It was just a couple of weeks ago that our area of Oklahoma was drenched with nearly three inches of rain in a twenty-four hour period. I always find spring an exciting time of year, when balmy, warm days ignite unstable conditions and severe weather. I thought of Emma and Ronnie deer that evening as lightning flashed through the skies and loud claps of thunder seemed to rock the earth. This was their first major storm since they were released to the wild. Rain pelted down in sheets at times, and tiny pellets of hail could be heard hitting the roof. The drains at the top of the slope near our house could not funnel water down to the canyon fast enough, and water quickly surrounded the house like a moat. Finally at daylight, the rain had dwindled to a light drizzle, and by mid morning the moisture subsided. Overcast skies hung about the rest of the day, but the temperatures were just right for a lovely walk in the orchard.
When I found Emma and Ronnie, they were mostly dry, except for a few inches up from their hooves, where it was apparent they had been walking in puddles created from depressions in the yard and pasture. I wondered where they had found shelter during the night hours and how they had managed in the night storm? Did the clap of thunder and the bright lightning bother them like it did me? Running my hands down into Emma’s neck hair, I felt warmth and she was dry. It was simply amazing to me how much insulation their hair provided, and how a quick shake could send thousands of water droplets flying, while allowing for a quick dry of the coat. Deer were certainly built for the conditions they lived in!
Though I had walked the pecan orchard as a visitor for many years while traveling through on my way to the river, I never paid much attention to it on the whole. Until we purchased it last fall, I had only viewed it superficially I suppose. But now that I felt more of a responsibility and duty to oversee it and manage it as somewhat of a sanctuary for wildlife, I looked upon it with fresh eyes. My goal this morning after the rain, was to walk around with Emma and Ronnie leading the way, and to discover how this very nourishing rain had changed the landscape of the orchard. What I discovered were waterways running north and south through the tree rows. I wondered if this was planned by the original owners? Of course the slough was longer, deeper and wider than it had been just the week before. Rain water continued to trickle down small tributaries from the south fence line of the property. Large rafts of debris – sticks, weeds, dirt and tree bark – lay soggily alongside these trickling waterways. Evidence of rushing water could be found along every row of trees. The area truly looked like a swamp or wetlands of some sort.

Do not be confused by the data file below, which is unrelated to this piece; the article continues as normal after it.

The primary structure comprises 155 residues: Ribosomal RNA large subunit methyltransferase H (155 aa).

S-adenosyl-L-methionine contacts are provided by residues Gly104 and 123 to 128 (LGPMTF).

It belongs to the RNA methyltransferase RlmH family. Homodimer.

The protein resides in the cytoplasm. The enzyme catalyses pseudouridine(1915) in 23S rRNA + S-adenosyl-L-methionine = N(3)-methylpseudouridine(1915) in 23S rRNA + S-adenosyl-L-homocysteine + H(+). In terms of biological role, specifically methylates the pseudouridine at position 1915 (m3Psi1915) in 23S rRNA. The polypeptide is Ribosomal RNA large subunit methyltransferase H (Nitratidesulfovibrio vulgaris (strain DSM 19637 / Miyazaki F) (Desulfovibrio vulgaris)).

My real joy was watching Emma and Ronnie run and jump in the puddles that morning. They hoofed at the water, creating foamy bubbles, and they dipped their heads down sideways. I wondered if they could see their reflections? For a long time they poked along in shallow water heading south to the slough, jumping and leaping along the way. Then all at once, Ronnie broke into a fast run. I realized how magnificently athletic he had become since his release in early February. He was muscular and strong. His legs were powerful and precise. I stood in utter amazement as he ran at top speed, leaping over the waterways, and pivoting sharply around trees while whizzing right past me! I remained mesmerized by Ronnie’s antics until Emma distracted me with her nibbling on my jacket pockets, chewing on my jacket zipper and attempting to lick my iPhone!
I shall continue to enjoy these spring walks with Emma and Ronnie in the woodlands and remember these days of vim and vigor, just as I remember how it was for Daisy in her youth, and for that of her fawns. It is a reminder to me that joy can be wrought of the most simple things… like a splashing good time after the first spring rain!
© 2017 Day by Day the Farm Girl Way…